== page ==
Have you wondered
- when was synthetic fertilizer invented
Dead fish, seaweed, manure — those are just a few things farmers had been putting on their fields for thousands of years to make their crops grow better. These natural fertilizers worked, although no one knew why.
In the 1600s, scientists began studying what plants need to grow. They soon discovered that nitrogen is a vital nutrient. Later, scientists found that phosphorus is also very important.
Irish inventor James Murray knew that his milk of magnesia factory produced a lot of waste phosphorus. Could there be a way to use it to feed plants? In 1842, he succeeded in turning his factory’s phosphorus waste into chemical, or synthetic, fertilizer.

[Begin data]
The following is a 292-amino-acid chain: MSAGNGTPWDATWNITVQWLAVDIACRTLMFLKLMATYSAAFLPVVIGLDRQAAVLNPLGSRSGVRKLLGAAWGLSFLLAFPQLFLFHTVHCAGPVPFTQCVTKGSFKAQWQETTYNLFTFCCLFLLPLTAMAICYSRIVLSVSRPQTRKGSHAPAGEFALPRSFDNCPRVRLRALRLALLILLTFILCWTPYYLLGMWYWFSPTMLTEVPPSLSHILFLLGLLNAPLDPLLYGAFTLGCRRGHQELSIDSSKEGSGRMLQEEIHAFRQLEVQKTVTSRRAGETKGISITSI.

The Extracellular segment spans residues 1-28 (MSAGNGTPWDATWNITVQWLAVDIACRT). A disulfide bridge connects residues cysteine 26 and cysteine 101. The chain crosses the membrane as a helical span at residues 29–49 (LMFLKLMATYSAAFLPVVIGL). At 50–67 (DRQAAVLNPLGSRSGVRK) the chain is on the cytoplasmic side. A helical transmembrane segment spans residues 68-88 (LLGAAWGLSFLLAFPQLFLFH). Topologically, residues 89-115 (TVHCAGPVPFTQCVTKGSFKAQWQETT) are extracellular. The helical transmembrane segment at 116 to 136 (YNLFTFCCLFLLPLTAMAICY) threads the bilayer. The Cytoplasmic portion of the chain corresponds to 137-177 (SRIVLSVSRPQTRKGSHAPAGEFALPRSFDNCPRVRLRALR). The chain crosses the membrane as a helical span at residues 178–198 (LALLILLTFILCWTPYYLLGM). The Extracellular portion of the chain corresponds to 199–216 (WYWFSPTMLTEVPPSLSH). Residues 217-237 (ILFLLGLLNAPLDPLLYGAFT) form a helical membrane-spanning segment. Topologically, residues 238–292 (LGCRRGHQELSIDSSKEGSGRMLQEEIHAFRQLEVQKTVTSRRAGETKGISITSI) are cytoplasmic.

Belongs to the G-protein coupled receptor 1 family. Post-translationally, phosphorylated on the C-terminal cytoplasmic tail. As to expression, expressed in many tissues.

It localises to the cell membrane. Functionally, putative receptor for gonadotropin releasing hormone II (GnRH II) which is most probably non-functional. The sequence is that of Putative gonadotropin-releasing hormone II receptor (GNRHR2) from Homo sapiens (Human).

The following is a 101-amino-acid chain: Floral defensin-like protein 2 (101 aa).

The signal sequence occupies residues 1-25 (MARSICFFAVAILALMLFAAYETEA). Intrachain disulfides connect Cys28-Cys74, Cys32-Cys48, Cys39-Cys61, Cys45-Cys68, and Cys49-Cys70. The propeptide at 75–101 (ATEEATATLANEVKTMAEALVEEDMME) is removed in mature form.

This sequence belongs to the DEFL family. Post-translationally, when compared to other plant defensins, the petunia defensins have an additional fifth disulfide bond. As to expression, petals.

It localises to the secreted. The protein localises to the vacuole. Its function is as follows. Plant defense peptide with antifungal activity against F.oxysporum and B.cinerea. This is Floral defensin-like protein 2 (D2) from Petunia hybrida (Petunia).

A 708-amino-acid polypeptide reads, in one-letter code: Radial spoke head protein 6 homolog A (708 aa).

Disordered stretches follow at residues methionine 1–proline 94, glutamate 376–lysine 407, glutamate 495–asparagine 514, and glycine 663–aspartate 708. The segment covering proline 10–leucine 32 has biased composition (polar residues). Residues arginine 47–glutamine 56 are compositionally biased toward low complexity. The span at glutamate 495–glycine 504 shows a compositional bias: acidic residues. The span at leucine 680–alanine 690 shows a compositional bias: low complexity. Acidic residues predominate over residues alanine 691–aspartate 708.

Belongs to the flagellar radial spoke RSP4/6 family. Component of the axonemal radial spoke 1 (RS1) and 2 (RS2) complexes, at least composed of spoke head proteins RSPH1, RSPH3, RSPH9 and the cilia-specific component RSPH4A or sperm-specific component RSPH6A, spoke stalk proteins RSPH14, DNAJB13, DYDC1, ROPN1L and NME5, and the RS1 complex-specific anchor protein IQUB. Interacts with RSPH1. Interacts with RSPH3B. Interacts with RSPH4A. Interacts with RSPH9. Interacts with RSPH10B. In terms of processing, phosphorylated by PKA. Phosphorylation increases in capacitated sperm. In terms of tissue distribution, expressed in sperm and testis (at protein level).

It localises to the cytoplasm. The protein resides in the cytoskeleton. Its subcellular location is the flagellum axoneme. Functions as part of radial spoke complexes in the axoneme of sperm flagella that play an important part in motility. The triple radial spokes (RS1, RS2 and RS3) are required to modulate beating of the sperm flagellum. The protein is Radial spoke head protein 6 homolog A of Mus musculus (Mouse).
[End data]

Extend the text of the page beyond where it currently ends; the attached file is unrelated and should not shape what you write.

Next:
Agriculture took another leap ahead in 1909 when German chemist Fritz Haber figured out how to make ammonia in his lab. The ammonia could then be used to make nitrogen for fertilizer.
Combined with phosphorous, synthetic nitrogen boosted plants’ growth.
RIPPLES: Greater food production has raised the world’s population from 2 billion in 1900 to 7.5 billion in 2012. Almost half of all people on Earth are now fed by food grown with synthetic fertilizers. Without synthetic fertilizers, many people would starve. It’s easy to see why some people think synthetic nitrogen is one of the most important inventions ever.